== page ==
Remembrance: A Georgian, A Canadian and Red Poppies


Since World War I, poppies have been a symbol of remembrance at Memorial Day (May 30 this year). The red poppy was used to symbolize the blood of those who died in service to their countries.

The idea started in 1918 when Moina Michael, a professor and humanitarian from Good Hope, Georgia, read the poem In Flanders Fields, written by Canadian John McCrae in 1915 during World War I.

In Flanders fields the poppies blow
Between the crosses, row on row,
That mark our place; and in the sky
The larks, still bravely singing, fly
Scarce heard amid the guns below.

We are the Dead. Short days ago
We lived, felt dawn, saw sunset glow,
Loved and were loved, and now we lie,
In Flanders fields.

Take up our quarrel with the foe:
To you from failing hands we throw
The torch; be yours to hold it high.
If ye break faith with us who die
We shall not sleep, though poppies grow
In Flanders fields.

Moina began wearing poppies in memoriam and sold them to others, using the proceeds to help veterans. After World War I, veterans sold artificial red poppies to help raise money for war orphans. Today, donations to veterans’ groups are often marked with a token paper red poppy.

Known as the 'Poppy Lady' for her humanitarian efforts, Moina  received numerous awards during her lifetime. In 1948, four years after her death, the U.S. Postal Service issued a commemorative stamp honoring her life’s achievement. In 1969, the Georgia General Assembly named a section of U.S. Highway 78 the Moina Michael Highway.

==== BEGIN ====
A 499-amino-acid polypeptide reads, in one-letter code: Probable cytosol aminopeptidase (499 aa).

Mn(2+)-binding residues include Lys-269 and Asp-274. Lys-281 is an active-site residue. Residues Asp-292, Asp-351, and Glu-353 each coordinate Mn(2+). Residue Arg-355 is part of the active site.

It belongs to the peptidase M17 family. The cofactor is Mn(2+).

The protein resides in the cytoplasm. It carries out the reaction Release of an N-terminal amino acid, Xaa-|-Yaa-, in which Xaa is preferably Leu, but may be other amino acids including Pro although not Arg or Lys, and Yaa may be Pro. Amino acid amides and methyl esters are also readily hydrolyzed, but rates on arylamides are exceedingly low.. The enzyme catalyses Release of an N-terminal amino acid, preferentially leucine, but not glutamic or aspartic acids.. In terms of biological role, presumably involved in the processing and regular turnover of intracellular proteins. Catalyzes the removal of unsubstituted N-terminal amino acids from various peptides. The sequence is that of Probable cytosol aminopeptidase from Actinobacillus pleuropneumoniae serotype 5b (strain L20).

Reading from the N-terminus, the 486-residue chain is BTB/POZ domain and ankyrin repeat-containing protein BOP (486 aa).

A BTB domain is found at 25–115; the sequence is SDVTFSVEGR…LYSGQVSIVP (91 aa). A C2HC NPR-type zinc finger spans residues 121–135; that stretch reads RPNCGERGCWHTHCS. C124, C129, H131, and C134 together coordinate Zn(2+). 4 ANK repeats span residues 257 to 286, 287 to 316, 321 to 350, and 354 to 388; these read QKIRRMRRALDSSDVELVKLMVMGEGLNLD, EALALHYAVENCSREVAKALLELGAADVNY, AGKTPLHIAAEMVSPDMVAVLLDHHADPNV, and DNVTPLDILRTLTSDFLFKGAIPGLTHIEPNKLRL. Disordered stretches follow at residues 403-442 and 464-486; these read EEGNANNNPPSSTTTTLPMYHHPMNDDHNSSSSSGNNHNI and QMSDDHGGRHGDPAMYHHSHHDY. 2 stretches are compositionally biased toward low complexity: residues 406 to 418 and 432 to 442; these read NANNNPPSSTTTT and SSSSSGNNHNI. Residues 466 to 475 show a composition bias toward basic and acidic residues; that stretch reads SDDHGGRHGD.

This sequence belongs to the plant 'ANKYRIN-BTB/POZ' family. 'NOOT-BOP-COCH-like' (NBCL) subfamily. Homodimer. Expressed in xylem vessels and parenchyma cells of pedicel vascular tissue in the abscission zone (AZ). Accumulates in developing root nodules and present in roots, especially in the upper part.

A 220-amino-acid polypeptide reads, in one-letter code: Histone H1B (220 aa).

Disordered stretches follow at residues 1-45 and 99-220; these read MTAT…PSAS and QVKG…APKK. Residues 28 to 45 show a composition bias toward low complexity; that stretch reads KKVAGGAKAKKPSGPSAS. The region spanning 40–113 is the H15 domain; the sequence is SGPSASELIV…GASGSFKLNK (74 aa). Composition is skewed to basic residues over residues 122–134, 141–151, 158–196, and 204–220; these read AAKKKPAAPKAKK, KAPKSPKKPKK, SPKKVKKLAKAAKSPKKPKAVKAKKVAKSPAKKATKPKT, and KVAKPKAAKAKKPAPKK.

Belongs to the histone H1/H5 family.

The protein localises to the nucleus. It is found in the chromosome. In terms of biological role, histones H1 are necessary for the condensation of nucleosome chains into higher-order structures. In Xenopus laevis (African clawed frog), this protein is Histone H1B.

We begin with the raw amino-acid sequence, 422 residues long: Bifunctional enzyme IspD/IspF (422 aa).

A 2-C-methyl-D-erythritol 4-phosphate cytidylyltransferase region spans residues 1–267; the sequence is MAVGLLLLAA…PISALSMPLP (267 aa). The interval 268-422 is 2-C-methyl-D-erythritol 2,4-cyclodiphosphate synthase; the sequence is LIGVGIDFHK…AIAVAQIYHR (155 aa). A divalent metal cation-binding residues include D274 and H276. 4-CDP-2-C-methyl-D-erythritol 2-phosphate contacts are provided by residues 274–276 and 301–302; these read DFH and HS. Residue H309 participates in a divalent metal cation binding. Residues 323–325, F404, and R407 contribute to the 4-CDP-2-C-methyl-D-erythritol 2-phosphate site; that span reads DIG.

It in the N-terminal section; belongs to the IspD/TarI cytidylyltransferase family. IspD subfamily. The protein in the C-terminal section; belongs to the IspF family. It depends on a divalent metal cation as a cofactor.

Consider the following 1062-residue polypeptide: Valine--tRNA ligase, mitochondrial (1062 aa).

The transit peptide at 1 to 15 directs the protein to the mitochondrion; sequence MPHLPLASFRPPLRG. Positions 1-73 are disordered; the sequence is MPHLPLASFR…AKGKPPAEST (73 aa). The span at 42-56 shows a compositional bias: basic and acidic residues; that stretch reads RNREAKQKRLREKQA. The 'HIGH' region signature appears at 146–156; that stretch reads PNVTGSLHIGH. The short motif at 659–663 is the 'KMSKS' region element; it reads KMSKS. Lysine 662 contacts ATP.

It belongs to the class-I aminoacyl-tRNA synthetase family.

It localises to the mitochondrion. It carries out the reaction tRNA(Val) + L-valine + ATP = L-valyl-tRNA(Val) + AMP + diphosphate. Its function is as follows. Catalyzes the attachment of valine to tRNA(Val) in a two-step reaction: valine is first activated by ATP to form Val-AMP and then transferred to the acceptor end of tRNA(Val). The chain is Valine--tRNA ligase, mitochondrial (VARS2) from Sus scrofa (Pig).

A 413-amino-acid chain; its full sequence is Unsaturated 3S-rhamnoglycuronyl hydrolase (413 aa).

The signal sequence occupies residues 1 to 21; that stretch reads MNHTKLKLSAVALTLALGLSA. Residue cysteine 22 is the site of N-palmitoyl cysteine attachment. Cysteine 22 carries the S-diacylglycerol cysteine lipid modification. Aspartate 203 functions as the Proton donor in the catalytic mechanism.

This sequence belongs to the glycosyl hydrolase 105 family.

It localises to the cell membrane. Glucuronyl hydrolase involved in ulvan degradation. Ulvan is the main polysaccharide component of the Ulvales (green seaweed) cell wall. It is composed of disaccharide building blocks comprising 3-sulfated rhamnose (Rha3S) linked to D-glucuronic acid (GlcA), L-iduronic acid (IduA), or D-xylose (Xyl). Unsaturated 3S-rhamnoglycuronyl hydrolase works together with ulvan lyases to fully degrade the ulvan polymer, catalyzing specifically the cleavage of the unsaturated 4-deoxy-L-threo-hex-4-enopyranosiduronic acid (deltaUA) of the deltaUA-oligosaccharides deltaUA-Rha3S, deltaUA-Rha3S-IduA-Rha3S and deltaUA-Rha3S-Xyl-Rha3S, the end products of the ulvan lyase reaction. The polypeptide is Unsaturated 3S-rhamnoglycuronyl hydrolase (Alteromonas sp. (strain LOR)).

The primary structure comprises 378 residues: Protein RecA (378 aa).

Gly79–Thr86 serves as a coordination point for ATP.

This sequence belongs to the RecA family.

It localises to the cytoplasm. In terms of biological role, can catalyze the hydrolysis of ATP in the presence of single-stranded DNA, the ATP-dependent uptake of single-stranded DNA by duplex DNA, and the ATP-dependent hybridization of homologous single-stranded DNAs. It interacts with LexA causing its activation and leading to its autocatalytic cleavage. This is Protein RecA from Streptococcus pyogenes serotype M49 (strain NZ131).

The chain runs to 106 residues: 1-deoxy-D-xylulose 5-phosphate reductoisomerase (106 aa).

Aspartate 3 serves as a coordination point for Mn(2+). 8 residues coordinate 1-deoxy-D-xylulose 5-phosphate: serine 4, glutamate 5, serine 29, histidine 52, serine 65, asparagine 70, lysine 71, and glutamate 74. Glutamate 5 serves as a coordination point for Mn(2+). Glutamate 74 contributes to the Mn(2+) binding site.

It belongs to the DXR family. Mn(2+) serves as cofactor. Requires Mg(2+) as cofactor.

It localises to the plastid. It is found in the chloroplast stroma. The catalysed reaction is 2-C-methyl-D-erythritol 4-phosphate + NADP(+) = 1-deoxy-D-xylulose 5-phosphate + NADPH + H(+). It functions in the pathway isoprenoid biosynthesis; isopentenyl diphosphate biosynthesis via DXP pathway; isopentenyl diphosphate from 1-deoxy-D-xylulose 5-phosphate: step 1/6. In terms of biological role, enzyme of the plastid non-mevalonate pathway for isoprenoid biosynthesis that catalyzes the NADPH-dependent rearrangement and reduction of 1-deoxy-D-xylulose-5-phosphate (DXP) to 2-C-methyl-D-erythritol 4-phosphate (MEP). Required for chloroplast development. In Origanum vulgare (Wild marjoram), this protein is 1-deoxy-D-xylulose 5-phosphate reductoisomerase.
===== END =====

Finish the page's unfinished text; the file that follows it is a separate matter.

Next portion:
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Bonnie Morét is an award-winning photographer recognized by The Georgia Council of the Arts as "an exceptional representation of contemporary Georgia art work." Her photography is featured on Georgia Public Broadcast's Georgia Traveler. Her exhibitions include Fifth Annual Exposure Awards at Musee du Louvre in Paris, France, Art Takes Miami at Scope Art during Art Basel Miami, Metro Montage XIII at the Marietta/Cobb Museum of Art, World of Water at the Georgia Aquarium, Open Walls at Black Box Gallery in Portland, Oregon, Wholly Georgia: A Look at the Effects of Southern Religious Culture, sponsored by the Art History League and Georgia State University, at Mint Gallery in Atlanta, Georgia, 6x6 at the Rochester Contemporary Arts Center in Rochester, New York, @Phonography: Dialogue in the Wireless Age, at 3 Ring Circus in New Orleans, Louisiana, and About Lands and Lives of the Civil War at the 6th Cavalry Museum in Ft. Oglethorpe, Georgia. Her photography appears in Modern Luxury/The Atlantan, Jezebel Magazine, and hangs in the executive offices at the Georgia State Capitol as part of the Art of Georgia exhibit. Corporate clients include Atlanta Ballet, Atlanta History Center, Chanel Cosmetics, Christian Dior Cosmetics, Sharp Mountain Vineyards, PM Realty Group, Granite Properties, Road Atlanta, Patrón Tequila, Georgia's Own Credit Union, StubHub, CBM Records and The Washington Auto Show.